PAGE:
The concept of personhood has been regularly addressed by the courts. Are corporations people? Does a dog barking qualify as a declarant making an out-of-court statement for the purposes of the hearsay rule? Can a monkey own a copyright? Do animals have standing to file suit? And, most recently in a new decision out of the U.S. Patent and Trademark Office (“USPTO”), does artificial intelligence (“AI”) count as an inventor?
On April 27, 2020, the USPTO answered this with a resounding “no,” as it denied a patent application that listed an AI “creativity machine” as the sole inventor—holding instead that a patent inventor must be a natural person. See Decision on Petition filed by DABUS c/o Stephen Thaler re Patent App’n No. 16/524,350 (United States Patent and Trademark Office, April 27, 2020).
Stephen Thaler, the CEO of Imagination Engines, has been working on an AI system called DABUS for more than a decade. DABUS is a “creativity machine,” a particular type of AI programmed with a broad range of information, including abstract concepts such as color, emotion, and design. Utilizing this information, DABUS independently selects ideas for inventions that are sufficiently novel compared to its pre-existing knowledge base. For example, DABUS created a warning light that flickers to mimic brain activity, and can be used to catch a person’s attention in an emergency situation. Thaler filed patent applications for this invention in the U.S., the U.K., and the EU—listing DABUS as the sole inventor. When asked about the reasoning behind this decision, Thaler explained that even though he built DABUS, he had no expertise or knowledge regarding the invention itself. Because Thaler did not list himself as the inventor, he submitted a substituted statement under 37 C.F.R. 164, which is typically used when the inventor’s signature cannot be obtained through reasonable efforts. Thaler also submitted an inventorship statement, stating that the invention was conceived by DABUS. In his petition to the USPTO, Thaler argued that inventorship should not be limited to natural persons and he, therefore, should be allowed to list DABUS as the inventor.
Despite Thaler’s best efforts, the USPTO rejected his argument and held that “U.S. patent law does not permit a machine to be named as the inventor in a patent application.” Specifically, the language of U.S. patent law implies that the inventor must be a natural person:
- 35 U.S.C. § 101 defines an “inventor” as “an individual;”
- 35 U.S.C. § 101 refers to “whoever” discovers a novel and useful invention (as opposed to “whatever”);
- 35 U.S.C. § 115 refers to an individual, and uses pronouns specific to natural persons, such as “himself” and “herself.”
In rendering its decision, the USPTO also relied on prior Federal Circuit jurisprudence. Specifically, in the case of Beech Aircraft Corp. v. Edo Corp., the Federal Circuit held that “only natural persons can be ‘inventors.’”1 The Federal Circuit subsequently reemphasized this holding in the case of Univ. of Utah v. Max-Planck-Gesellschaft zur Forderung der Wissenschaften E.V., holding that “it is axiomatic, that inventors are the individuals that conceive of the invention.”2
Finally, the USPTO pointed to the Manual of Patent Examining Procedure (MPEP), which defines conception as “the mental part of the inventive act” and “the formation in the mind of the inventor of a definite and permanent idea.” The USPTO reasoned that the terms “mental” and “mind” indicate that conception must be performed by a natural person, rather than a machine.3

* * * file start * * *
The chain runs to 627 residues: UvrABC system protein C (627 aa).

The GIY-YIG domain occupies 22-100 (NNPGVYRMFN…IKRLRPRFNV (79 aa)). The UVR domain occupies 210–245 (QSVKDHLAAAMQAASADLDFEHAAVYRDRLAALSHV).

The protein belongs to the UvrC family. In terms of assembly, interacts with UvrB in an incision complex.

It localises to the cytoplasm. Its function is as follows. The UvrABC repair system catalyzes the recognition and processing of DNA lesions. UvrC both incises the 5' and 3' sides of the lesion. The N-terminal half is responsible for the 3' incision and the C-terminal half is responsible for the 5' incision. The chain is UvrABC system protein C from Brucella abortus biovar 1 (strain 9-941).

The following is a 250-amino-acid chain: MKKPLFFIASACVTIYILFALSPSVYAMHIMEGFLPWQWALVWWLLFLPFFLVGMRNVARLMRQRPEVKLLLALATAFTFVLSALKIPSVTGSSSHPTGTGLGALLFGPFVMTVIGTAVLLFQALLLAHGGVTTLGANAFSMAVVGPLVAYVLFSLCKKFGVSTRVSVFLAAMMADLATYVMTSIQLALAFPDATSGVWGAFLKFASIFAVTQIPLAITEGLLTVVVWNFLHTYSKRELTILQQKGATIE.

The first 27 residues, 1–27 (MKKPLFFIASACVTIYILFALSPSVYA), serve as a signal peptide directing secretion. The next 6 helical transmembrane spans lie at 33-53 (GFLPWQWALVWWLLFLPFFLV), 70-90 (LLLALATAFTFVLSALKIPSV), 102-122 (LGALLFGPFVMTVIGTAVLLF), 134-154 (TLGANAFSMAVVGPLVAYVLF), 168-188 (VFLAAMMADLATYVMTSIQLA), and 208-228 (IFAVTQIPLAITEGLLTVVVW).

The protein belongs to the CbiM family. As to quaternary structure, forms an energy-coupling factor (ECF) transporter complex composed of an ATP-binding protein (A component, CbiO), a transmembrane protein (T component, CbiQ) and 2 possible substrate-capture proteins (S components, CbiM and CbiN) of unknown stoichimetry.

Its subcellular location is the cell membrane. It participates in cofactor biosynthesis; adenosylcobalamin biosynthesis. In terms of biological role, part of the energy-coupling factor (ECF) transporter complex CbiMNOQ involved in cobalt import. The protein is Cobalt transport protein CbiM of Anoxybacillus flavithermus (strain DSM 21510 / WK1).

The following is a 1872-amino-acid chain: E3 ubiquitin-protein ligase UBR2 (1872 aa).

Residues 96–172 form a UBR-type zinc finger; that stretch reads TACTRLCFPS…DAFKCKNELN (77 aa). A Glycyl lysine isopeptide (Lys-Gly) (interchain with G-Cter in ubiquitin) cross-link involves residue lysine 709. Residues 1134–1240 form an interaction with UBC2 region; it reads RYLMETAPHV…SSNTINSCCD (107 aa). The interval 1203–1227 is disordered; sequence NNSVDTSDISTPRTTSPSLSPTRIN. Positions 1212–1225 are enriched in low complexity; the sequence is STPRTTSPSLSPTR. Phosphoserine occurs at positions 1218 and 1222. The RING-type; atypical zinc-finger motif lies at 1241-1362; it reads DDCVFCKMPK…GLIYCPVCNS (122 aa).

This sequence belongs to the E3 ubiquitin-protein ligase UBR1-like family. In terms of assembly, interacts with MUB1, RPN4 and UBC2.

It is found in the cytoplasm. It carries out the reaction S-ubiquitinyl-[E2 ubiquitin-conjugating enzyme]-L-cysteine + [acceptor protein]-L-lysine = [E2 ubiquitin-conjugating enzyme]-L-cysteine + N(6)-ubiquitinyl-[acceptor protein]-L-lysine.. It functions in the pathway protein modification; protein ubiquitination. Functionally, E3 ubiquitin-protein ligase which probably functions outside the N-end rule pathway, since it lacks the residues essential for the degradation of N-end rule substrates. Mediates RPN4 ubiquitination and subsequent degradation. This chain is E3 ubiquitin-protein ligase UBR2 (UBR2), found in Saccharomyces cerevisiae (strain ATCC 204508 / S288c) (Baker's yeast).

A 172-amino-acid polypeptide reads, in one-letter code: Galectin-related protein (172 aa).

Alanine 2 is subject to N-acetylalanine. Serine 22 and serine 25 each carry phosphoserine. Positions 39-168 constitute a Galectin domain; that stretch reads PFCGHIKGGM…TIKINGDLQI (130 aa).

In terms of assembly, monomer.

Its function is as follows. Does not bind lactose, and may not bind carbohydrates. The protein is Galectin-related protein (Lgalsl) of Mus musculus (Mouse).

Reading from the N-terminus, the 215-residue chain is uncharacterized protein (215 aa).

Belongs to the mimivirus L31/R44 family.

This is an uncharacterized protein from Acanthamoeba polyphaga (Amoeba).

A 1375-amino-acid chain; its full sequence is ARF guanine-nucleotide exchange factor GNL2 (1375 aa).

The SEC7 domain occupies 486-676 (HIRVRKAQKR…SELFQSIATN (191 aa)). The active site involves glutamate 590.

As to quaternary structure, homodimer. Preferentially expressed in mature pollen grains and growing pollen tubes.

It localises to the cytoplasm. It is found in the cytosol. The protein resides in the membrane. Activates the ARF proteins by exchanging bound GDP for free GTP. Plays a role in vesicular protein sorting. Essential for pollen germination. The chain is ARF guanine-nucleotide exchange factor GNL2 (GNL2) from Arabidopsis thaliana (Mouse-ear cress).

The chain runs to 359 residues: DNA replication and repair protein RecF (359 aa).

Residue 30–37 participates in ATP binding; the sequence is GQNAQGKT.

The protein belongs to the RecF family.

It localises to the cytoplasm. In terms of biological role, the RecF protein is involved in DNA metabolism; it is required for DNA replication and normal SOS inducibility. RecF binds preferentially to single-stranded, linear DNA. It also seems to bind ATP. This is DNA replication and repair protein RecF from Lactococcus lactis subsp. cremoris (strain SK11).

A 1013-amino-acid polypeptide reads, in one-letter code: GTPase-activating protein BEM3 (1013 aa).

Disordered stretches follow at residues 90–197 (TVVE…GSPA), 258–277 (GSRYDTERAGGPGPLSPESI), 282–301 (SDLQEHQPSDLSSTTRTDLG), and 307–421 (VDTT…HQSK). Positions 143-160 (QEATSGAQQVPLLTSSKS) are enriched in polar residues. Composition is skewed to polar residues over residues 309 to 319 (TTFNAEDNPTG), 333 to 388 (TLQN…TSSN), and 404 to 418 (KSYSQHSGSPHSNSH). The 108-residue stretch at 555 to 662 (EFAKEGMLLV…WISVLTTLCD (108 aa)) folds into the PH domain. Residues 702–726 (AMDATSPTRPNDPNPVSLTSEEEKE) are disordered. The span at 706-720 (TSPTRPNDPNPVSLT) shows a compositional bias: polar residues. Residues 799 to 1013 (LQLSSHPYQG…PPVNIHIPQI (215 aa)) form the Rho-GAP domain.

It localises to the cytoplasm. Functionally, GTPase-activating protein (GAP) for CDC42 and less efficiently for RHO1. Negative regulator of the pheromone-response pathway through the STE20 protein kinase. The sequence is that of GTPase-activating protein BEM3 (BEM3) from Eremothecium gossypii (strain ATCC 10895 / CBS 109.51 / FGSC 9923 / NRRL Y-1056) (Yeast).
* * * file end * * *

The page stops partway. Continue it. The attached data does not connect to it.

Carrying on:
The USPTO’s decision aligns with existing copyright jurisprudence and regulations, which suggest that only humans may hold copyrights. Such regulations were highly publicized in the past few years in the famous “monkey selfie“ case, Naruto v. Slater, in which the Ninth Circuit found that the Copyright Act does not provide animals with standing to sue.4 The Naruto case ultimately led the U.S. Copyright Office to revise their restrictions on who can hold a copyright, limiting it to human beings. See 17 U.S.C. 202.02(b) (“The term ‘authorship’ implies that, for a work to be copyrightable, it must owe its origin to a human being. Materials produced solely by nature, by plants, or by animals are not copyrightable.”).
The USPTO’s decision and the Naruto case both suggest that only humans can hold patents and copyrights. As companies integrate AI platforms into their work, they must keep in mind that patent or copyright protection may be unavailable unless a person conceived of the invention. Companies should consider alternative means of protecting their intellectual property, such as by treating them as trade secrets. Unlike patents and copyrights, trade secrets need not be registered with a governmental body in order to be protected. Instead, a formula, program, device, or process may be protected if it is (1) secret, (2) economically valuable from not being known or readily ascertainable, and (3) subject to reasonable efforts to maintain secrecy. As long as the invention cannot be easily reverse engineered or independently discovered by someone else, trade secret protection may be the superior approach. After all, patent protections last only 20 years, while trade secrets can last forever.
Deciding whether to protect a new discovery under patent or trade secret law always begins with an initial inquiry into whether the matter is non-obvious, novel, and useful. After the USPTO’s recent decision, another question must be added to this list: is the inventor a human?
1 U Beech Aircraft Corp. v. Edo Corp., 990 F.2d 1237, 1248 (Fed. Cir. 1993) (emphasis added).
2 Univ. of Utah v. Max-Planck-Gesellschaft zur Forderung der Wissenschaften E.V., 734 F.3d 1315, 1323 (Fed. Cir. 2013) (emphasis added).
3 MPEP 2138.04 (citing Townsend v. Smith, 36 F.2d 292, 295 (CCPA 1929)).
4 88 F.3d 418, 426 (9th Cir. 2018).